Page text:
Task #6: Power Clean. 

We lifted the Iraqi casualties into the back of a full-sized Ford pickup truck. This movement best correlates with a power clean. Lifting a person up high off of the ground is not an easy thing to do. Though their bodyweight had been drastically reduced by the unfortunate loss of both legs in the attack, it still took a good pull, and some hip extension in order to get the wounded policemen into the back of the truck.

Prior to my conversation with Rip, I had read MAJ Ryan Long’s excellent article, Why Does the Army Want me Weak? which discussed some of the physical requirements of combat. I had also heard the President of the National Strength and Conditioning Assocation (NSCA), Dr. Jay Hoffman, state during the Tactical Strength and Conditioning Course that strength training was far more beneficial than endurance training in preparing a soldier for combat in Afghanistan. While I was well on my way to becoming a firm believer in the barbell, I was not yet fully divorced from the endurance-happy culture of Army physical training. However, as Rip and I discussed my combat worst-case scenario and the associated strength tasks, it finally occurred to me that I now had a better way to convince soldiers that combat is predominately a strength sport, not an endurance sport.

This methodology, of course, cannot account for catastrophic events such as a large vehicleborne improvised explosive devices, or the sudden impact of a sniper’s bullet. Those and other events can kill a soldier immediately and offer no opportunity for the soldier to affect the outcome. I am talking about situations where the soldier is forced to DO something. In almost all cases, that something involves strength.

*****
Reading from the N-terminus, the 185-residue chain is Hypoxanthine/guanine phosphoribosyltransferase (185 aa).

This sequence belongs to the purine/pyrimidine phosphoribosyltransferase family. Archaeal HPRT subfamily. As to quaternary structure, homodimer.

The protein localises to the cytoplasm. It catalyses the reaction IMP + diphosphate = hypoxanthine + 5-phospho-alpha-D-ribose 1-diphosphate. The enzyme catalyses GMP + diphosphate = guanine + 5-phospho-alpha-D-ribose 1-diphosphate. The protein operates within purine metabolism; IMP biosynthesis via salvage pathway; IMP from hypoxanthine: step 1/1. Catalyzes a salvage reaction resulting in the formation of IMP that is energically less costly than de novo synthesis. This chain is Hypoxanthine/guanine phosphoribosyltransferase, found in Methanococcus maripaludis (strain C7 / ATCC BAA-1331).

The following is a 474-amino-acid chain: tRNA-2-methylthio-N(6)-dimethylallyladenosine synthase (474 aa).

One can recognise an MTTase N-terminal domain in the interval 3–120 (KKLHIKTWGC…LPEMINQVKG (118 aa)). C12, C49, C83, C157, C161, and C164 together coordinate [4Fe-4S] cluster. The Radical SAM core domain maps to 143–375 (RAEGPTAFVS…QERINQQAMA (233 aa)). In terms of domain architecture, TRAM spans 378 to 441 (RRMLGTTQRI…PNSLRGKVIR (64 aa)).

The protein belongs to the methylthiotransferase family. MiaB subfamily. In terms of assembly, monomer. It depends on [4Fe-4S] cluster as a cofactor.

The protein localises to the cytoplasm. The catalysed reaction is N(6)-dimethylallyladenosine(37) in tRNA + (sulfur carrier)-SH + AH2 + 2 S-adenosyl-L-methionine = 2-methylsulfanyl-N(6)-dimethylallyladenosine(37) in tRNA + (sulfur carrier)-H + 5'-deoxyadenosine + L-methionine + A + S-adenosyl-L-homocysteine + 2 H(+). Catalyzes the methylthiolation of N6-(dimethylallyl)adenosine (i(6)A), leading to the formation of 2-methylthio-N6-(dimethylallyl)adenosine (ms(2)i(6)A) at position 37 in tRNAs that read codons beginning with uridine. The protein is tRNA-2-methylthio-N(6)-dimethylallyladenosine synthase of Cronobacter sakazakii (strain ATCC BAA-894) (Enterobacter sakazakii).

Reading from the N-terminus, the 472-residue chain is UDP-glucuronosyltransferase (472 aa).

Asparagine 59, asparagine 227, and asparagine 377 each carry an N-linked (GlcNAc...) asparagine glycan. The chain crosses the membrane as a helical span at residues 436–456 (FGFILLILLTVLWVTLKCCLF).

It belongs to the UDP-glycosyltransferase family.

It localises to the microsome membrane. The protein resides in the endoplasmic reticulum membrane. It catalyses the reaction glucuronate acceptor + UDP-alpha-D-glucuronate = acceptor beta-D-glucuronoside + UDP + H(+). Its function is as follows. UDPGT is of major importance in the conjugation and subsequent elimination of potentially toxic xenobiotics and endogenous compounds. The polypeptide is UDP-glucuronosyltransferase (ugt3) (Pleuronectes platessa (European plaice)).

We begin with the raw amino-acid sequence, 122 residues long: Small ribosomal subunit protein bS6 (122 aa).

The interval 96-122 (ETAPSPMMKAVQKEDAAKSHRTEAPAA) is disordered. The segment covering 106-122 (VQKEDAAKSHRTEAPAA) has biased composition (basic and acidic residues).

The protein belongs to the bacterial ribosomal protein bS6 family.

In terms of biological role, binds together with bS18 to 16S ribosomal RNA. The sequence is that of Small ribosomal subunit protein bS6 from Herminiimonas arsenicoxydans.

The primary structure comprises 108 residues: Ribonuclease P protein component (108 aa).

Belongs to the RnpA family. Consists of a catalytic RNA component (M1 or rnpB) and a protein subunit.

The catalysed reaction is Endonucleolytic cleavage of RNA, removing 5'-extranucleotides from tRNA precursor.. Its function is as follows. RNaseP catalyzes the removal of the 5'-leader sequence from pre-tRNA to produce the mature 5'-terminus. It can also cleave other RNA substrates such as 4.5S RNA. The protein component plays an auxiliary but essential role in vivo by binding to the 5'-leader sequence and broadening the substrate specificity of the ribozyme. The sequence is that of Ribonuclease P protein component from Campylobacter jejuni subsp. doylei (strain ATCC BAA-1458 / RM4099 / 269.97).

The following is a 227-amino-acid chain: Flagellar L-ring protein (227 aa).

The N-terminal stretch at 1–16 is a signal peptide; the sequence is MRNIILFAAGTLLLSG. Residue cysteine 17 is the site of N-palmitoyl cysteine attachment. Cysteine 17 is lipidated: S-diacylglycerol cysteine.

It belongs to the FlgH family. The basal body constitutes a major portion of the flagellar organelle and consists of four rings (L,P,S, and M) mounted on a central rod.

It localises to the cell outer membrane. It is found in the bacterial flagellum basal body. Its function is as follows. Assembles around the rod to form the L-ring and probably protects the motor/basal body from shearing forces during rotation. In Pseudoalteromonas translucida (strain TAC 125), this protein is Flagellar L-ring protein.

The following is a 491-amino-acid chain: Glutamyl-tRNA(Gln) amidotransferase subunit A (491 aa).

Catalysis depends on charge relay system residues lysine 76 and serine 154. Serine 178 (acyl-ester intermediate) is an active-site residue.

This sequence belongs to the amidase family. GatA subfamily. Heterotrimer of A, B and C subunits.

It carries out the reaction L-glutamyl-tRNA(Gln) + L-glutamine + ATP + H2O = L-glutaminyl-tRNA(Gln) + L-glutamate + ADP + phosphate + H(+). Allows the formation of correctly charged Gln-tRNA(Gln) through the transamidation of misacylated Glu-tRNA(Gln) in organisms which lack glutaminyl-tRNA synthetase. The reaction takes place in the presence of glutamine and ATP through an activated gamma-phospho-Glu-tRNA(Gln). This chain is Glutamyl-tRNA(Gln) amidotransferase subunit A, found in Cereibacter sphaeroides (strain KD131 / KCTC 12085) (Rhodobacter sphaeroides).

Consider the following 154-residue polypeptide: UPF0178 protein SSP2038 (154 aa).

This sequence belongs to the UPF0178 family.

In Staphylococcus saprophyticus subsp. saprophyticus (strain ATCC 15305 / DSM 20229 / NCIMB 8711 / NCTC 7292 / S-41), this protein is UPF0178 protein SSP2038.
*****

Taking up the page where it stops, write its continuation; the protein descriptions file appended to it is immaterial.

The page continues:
Upon my return to Fort Carson, I polled some soldiers with the slightly more direct question, “What is the worst thing that ever happened to you in combat?” Although I heard stories ranging from vehicle rollovers to hand-to-hand combat, the outcome of the needs analyses were consistent. At the moment of truth, soldiers face almost exclusively strength tasks.

Can We Conduct Effective Strength Training in the Military?

Further into the conversation with Rip, we discussed strength standards for soldiers. He threw around some numbers, and I countered with my estimate of how woefully unprepared most soldiers currently are to meet those standards. The endurance culture of the Army has made it difficult to find soldiers who can squat their own bodyweight for five reps, deadlift one and a half times their bodyweight for five reps, or press two-thirds of their bodyweight for five reps. I began to ask myself if it is possible to get large numbers of soldiers to achieve this level of strength.

When it comes to strength and conditioning, we here in the 10th Special Forces Group (Airborne) have a leg up on the vast majority of the Army. We have two contracted strength coaches and will soon hire a Director of Human Performance, or head strength coach. Additionally, myself and the Group Physical Therapist are both CSCS and USAW certified. If we get serious about strength training, we can create a culture where strength is favored over endurance, and we can do it relatively quickly.

Starting Strength